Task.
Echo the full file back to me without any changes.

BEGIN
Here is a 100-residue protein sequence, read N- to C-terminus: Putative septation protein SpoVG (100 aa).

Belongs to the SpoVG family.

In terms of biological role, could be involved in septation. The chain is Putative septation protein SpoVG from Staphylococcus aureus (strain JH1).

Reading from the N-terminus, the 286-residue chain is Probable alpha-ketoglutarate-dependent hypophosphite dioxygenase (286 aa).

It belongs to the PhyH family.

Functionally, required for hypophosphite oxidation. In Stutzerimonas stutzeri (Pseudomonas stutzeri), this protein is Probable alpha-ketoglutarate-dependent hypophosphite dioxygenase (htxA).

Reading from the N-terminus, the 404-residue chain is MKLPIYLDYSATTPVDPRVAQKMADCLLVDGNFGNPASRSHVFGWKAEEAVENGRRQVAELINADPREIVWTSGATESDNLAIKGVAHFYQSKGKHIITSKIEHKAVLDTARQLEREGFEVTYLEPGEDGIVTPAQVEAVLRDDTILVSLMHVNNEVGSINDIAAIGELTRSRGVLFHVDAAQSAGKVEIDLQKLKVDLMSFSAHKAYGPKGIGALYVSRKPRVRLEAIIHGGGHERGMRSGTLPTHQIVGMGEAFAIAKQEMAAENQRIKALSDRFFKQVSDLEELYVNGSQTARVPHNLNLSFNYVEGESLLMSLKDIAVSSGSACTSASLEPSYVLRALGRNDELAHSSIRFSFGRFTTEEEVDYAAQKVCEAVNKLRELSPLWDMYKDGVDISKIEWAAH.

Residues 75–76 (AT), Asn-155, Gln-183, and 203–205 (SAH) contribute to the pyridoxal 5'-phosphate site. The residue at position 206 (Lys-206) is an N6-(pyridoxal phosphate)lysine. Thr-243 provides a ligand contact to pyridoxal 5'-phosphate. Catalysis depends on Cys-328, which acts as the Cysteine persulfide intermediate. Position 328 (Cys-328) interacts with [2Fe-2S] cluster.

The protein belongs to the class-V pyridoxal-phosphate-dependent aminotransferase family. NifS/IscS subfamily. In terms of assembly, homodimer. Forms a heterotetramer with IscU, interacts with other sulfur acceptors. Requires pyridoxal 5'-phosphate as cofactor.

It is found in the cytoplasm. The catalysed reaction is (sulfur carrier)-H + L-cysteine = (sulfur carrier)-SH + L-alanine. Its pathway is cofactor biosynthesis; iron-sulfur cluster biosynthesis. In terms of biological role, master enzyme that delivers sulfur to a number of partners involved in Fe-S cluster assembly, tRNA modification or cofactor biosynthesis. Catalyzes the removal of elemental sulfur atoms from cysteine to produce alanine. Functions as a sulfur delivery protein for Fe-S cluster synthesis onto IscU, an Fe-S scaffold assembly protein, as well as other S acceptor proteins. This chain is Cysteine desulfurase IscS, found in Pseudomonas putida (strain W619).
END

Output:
Here is a 100-residue protein sequence, read N- to C-terminus: Putative septation protein SpoVG (100 aa).

Belongs to the SpoVG family.

In terms of biological role, could be involved in septation. The chain is Putative septation protein SpoVG from Staphylococcus aureus (strain JH1).

Reading from the N-terminus, the 286-residue chain is Probable alpha-ketoglutarate-dependent hypophosphite dioxygenase (286 aa).

It belongs to the PhyH family.

Functionally, required for hypophosphite oxidation. In Stutzerimonas stutzeri (Pseudomonas stutzeri), this protein is Probable alpha-ketoglutarate-dependent hypophosphite dioxygenase (htxA).

Reading from the N-terminus, the 404-residue chain is MKLPIYLDYSATTPVDPRVAQKMADCLLVDGNFGNPASRSHVFGWKAEEAVENGRRQVAELINADPREIVWTSGATESDNLAIKGVAHFYQSKGKHIITSKIEHKAVLDTARQLEREGFEVTYLEPGEDGIVTPAQVEAVLRDDTILVSLMHVNNEVGSINDIAAIGELTRSRGVLFHVDAAQSAGKVEIDLQKLKVDLMSFSAHKAYGPKGIGALYVSRKPRVRLEAIIHGGGHERGMRSGTLPTHQIVGMGEAFAIAKQEMAAENQRIKALSDRFFKQVSDLEELYVNGSQTARVPHNLNLSFNYVEGESLLMSLKDIAVSSGSACTSASLEPSYVLRALGRNDELAHSSIRFSFGRFTTEEEVDYAAQKVCEAVNKLRELSPLWDMYKDGVDISKIEWAAH.

Residues 75–76 (AT), Asn-155, Gln-183, and 203–205 (SAH) contribute to the pyridoxal 5'-phosphate site. The residue at position 206 (Lys-206) is an N6-(pyridoxal phosphate)lysine. Thr-243 provides a ligand contact to pyridoxal 5'-phosphate. Catalysis depends on Cys-328, which acts as the Cysteine persulfide intermediate. Position 328 (Cys-328) interacts with [2Fe-2S] cluster.

The protein belongs to the class-V pyridoxal-phosphate-dependent aminotransferase family. NifS/IscS subfamily. In terms of assembly, homodimer. Forms a heterotetramer with IscU, interacts with other sulfur acceptors. Requires pyridoxal 5'-phosphate as cofactor.

It is found in the cytoplasm. The catalysed reaction is (sulfur carrier)-H + L-cysteine = (sulfur carrier)-SH + L-alanine. Its pathway is cofactor biosynthesis; iron-sulfur cluster biosynthesis. In terms of biological role, master enzyme that delivers sulfur to a number of partners involved in Fe-S cluster assembly, tRNA modification or cofactor biosynthesis. Catalyzes the removal of elemental sulfur atoms from cysteine to produce alanine. Functions as a sulfur delivery protein for Fe-S cluster synthesis onto IscU, an Fe-S scaffold assembly protein, as well as other S acceptor proteins. This chain is Cysteine desulfurase IscS, found in Pseudomonas putida (strain W619).